The preservation of Iraq’s rich historical pluralism is critical to reintegrating persecuted ethnic and religious minority communities into a peaceful Iraq. U.S. efforts to meet this objective span government agencies and are being implemented urgently, in close partnership with local faith and community leaders. Our efforts focus on the following areas:

Genocide Recovery and Persecution Response (GRPR)

  • Over $133 million in recently launched activities supporting the four pillars of USAID’s GRPR Program, bringing total funding for GRPR to $239 million.
    • Meeting Immediate Needs: Over $51 million in life-saving humanitarian assistance to populations from the Ninewa Plain and western Ninewa, includes safe drinking water, food, shelter materials and household items, medical care, and psychosocial support.
    • Helping Restore Communities: $9 million in funding to support early recovery needs and restore access to services like health and education.
    • Promoting Economic Recovery: $68 million in funding to improve access to jobs and markets, support local businesses, and revive the local economy.
    • Preventing Future Atrocities: $5 million to address systemic issues affecting minority populations and prevent future atrocities.

Clearing the Explosive Remnants of War

  • Approximately $37 million in funding to support explosive remnants of war (ERW) survey, clearance, and risk education in and around minority communities. This support has enabled the Department to significantly expand the number of U.S.-funded ERW survey, clearance, and risk education teams across Ninewa and fulfills the Secretary’s pledge to expand ERW clearance efforts in Iraqi minority communities made at the July 2018 Ministerial to Advance Religious Freedom.

Social, Economic, and Political Empowerment

  • $8.5 million in additional assistance to projects that provide psychosocial services, legal support, and initiatives to help collect evidence of human rights abuses; increase minority representation in local and provincial government; increase access to justice for children; strengthen rule of law; and provide livelihoods support and access to economic opportunities for vulnerable groups bringing the FY 2017 total to $18.5 million.

Preservation of Historic and Cultural Heritage Sites

  • $2 million in ongoing programming to support the preservation of cultural heritage sites in Northern Iraq that were targeted for destruction by ISIS and other terrorist groups, safeguarding, preserving, and restoring access to significant cultural heritage sites of minority communities.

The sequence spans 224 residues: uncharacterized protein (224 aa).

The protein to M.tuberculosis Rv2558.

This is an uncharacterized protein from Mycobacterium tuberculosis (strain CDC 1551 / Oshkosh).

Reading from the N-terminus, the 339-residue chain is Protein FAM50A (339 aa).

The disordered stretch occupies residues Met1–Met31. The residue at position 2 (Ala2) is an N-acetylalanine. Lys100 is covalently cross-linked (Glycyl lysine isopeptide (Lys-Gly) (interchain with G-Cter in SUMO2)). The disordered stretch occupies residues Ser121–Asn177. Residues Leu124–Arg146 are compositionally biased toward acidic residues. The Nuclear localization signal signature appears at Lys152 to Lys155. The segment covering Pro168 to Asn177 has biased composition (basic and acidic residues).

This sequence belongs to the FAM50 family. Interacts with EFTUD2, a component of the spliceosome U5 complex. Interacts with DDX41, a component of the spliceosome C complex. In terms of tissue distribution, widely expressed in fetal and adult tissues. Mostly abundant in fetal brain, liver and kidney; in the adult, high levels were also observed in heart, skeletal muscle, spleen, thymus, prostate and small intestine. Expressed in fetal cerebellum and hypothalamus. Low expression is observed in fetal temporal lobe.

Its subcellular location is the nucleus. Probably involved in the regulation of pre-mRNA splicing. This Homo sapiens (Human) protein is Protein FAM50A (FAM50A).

(Source: US State Dept)

Iraq: Launch of Price Monitoring Dashboard Enhances Analytical Capacity of Partners

As the situation in Iraq develops, the importance of cash as a means of aid delivery remains central. Increasingly, humanitarian actors find themselves in need of accurate price data to better inform their programs and policies.

In September 2016, the Joint Price Monitoring Initiative (JPMI) was launched by the Cash Working Group (CWG) Iraq and REACH to provide regular price data across central and northern Iraq to inform better cash programming. For the project, price data is analyzed and presented at the district level.

After 17 months of data collection, the CWG and REACH with the support of USAID, have introduced a new online interactive JPMI dashboard to increase data usability and user engagement. Previously the findings of the JPMI were disseminated through a factsheet shared each month, but this did not allow for an easy comparison of data over time.

Much of the narrative was static and users indicated that a snapshot of monthly price change rather than a substantial text document would be more consumable.

Based on the feedback from users and CWG partners, the REACH Iraq team have developed an interactive online dashboard to replace the monthly factsheet. The dashboard allows users to see overall trends, the findings for each assessed month and the findings for each assessed district over time, facilitating longitudinal data analysis that helps inform cash-based programming.

Moreover, through the dashboard, users are able to access every dataset released since November 2016, meaning that all the data collected through the initiative is available in one place.

The CWG and REACH Iraq believe this is a more user-friendly way to display longitudinal price data. The dashboard is a unique resource for cash actors in Iraq that provides 17 months’ of longitudinal price data at the click of a button, which can help inform cash and market-based programming.